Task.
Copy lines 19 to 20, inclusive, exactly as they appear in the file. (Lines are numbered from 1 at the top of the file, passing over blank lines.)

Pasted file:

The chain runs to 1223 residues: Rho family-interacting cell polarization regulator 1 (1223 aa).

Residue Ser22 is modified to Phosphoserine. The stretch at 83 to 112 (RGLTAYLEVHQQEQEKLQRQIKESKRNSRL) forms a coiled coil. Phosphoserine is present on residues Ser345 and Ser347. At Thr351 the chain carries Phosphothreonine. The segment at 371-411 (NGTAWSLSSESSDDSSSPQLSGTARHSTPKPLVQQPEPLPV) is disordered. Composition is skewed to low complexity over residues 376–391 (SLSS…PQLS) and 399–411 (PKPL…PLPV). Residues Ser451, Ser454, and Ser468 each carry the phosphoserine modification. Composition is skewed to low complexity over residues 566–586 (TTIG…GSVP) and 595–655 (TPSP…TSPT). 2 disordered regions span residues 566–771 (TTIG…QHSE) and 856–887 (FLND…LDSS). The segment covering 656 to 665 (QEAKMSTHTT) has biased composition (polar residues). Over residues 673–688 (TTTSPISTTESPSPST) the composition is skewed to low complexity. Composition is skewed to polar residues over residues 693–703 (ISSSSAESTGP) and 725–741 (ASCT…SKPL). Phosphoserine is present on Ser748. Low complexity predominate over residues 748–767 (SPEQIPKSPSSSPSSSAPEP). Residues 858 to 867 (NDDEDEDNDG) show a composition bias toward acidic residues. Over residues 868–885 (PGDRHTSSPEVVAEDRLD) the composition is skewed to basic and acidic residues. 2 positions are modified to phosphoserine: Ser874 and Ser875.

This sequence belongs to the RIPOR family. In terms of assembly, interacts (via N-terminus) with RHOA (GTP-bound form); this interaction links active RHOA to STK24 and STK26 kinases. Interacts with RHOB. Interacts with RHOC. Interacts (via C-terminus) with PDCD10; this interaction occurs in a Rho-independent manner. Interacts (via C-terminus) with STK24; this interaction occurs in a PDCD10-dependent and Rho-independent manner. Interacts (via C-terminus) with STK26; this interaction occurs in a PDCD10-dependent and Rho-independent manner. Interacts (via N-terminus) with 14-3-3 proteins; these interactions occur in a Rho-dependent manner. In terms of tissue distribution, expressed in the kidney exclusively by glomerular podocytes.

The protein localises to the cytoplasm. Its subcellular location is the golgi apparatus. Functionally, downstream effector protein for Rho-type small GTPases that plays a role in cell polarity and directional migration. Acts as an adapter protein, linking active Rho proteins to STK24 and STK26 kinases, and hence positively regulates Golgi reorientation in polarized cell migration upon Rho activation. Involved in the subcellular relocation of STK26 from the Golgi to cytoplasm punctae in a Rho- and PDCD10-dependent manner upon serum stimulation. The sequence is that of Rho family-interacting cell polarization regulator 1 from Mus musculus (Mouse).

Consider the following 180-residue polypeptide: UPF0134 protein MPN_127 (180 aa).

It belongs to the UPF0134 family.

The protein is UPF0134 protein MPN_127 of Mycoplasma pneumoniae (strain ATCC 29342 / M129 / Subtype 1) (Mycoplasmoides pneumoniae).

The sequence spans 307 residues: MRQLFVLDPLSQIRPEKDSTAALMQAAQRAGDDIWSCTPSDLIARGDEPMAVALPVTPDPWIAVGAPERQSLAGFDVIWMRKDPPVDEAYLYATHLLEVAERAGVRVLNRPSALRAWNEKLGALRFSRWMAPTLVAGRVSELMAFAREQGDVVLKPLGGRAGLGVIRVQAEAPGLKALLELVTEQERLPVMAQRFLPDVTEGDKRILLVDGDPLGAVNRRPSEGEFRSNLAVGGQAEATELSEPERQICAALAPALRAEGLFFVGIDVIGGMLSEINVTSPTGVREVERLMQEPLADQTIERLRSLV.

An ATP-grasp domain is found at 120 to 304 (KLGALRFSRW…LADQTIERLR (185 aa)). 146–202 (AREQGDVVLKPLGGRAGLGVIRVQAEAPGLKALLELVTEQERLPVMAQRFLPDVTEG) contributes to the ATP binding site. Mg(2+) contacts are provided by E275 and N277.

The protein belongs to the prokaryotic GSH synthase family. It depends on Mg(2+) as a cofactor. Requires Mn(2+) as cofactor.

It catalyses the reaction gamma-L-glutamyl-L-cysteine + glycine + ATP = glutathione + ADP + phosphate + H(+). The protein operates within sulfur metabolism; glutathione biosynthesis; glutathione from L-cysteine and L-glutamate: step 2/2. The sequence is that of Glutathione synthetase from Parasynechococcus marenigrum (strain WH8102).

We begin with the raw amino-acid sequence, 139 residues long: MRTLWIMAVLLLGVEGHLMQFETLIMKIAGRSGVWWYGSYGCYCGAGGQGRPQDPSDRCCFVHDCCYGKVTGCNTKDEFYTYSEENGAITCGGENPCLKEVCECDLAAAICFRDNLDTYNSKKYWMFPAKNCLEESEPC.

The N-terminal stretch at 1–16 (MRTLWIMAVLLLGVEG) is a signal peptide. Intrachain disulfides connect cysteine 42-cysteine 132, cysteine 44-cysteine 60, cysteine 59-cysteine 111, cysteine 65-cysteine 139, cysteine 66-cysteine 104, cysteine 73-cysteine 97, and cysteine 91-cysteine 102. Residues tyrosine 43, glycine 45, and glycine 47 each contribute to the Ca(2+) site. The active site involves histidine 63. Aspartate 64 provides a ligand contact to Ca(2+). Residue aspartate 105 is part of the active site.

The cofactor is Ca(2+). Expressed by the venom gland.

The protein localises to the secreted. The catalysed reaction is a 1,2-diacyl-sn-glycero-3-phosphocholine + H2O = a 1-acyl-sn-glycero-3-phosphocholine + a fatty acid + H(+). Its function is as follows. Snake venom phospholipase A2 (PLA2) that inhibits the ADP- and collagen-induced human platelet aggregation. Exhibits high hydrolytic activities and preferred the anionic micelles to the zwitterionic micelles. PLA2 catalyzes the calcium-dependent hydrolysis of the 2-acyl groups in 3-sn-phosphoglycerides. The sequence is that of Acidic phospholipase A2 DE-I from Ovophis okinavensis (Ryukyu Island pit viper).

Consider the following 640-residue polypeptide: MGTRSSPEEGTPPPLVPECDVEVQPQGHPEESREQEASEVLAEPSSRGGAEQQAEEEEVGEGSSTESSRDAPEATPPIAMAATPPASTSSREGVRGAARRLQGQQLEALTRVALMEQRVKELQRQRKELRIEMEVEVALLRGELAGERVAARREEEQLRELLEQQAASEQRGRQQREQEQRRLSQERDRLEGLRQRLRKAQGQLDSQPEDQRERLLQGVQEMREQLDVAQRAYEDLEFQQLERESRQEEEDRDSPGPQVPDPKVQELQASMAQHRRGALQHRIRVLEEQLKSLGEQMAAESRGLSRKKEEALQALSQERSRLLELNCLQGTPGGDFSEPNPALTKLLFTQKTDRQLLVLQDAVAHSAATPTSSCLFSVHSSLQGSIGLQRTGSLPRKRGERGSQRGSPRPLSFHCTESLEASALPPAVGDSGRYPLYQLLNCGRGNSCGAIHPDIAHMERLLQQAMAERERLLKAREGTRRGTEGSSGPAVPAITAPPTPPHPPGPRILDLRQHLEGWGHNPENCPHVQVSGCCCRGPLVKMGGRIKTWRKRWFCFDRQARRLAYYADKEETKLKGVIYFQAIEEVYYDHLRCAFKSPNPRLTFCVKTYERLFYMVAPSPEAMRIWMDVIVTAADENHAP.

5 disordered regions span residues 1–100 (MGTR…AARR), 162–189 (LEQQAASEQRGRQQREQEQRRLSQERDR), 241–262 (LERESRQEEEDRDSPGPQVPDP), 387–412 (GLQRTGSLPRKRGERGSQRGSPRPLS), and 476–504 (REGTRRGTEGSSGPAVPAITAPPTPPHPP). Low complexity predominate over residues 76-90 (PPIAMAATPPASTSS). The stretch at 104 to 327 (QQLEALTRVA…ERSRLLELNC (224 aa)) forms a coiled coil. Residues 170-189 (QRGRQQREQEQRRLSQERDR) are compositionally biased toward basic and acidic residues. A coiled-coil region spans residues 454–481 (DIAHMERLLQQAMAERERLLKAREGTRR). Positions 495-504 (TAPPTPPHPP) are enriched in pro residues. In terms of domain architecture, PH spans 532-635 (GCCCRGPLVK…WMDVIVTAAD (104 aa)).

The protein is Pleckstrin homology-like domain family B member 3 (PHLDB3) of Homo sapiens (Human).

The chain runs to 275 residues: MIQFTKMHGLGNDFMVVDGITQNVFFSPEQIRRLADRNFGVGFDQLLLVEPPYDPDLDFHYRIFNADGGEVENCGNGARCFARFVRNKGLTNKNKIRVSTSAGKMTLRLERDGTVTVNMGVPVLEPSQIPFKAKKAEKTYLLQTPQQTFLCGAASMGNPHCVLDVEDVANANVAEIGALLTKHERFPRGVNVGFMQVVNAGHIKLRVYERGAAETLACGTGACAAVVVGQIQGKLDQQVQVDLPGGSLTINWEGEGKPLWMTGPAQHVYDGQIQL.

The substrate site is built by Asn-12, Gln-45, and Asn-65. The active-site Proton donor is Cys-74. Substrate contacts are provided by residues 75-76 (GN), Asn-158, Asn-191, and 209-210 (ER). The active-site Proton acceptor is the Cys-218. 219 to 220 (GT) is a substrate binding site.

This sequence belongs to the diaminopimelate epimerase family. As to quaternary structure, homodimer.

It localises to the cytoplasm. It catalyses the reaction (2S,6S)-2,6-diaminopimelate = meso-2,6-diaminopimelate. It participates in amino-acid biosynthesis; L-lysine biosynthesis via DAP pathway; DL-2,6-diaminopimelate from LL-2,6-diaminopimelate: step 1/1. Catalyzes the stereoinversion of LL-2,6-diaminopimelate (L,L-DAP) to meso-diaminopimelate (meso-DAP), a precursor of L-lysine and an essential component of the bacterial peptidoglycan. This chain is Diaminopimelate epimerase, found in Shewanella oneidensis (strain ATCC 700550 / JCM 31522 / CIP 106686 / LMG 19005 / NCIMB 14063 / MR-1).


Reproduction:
The chain runs to 275 residues: MIQFTKMHGLGNDFMVVDGITQNVFFSPEQIRRLADRNFGVGFDQLLLVEPPYDPDLDFHYRIFNADGGEVENCGNGARCFARFVRNKGLTNKNKIRVSTSAGKMTLRLERDGTVTVNMGVPVLEPSQIPFKAKKAEKTYLLQTPQQTFLCGAASMGNPHCVLDVEDVANANVAEIGALLTKHERFPRGVNVGFMQVVNAGHIKLRVYERGAAETLACGTGACAAVVVGQIQGKLDQQVQVDLPGGSLTINWEGEGKPLWMTGPAQHVYDGQIQL.

The substrate site is built by Asn-12, Gln-45, and Asn-65. The active-site Proton donor is Cys-74. Substrate contacts are provided by residues 75-76 (GN), Asn-158, Asn-191, and 209-210 (ER). The active-site Proton acceptor is the Cys-218. 219 to 220 (GT) is a substrate binding site.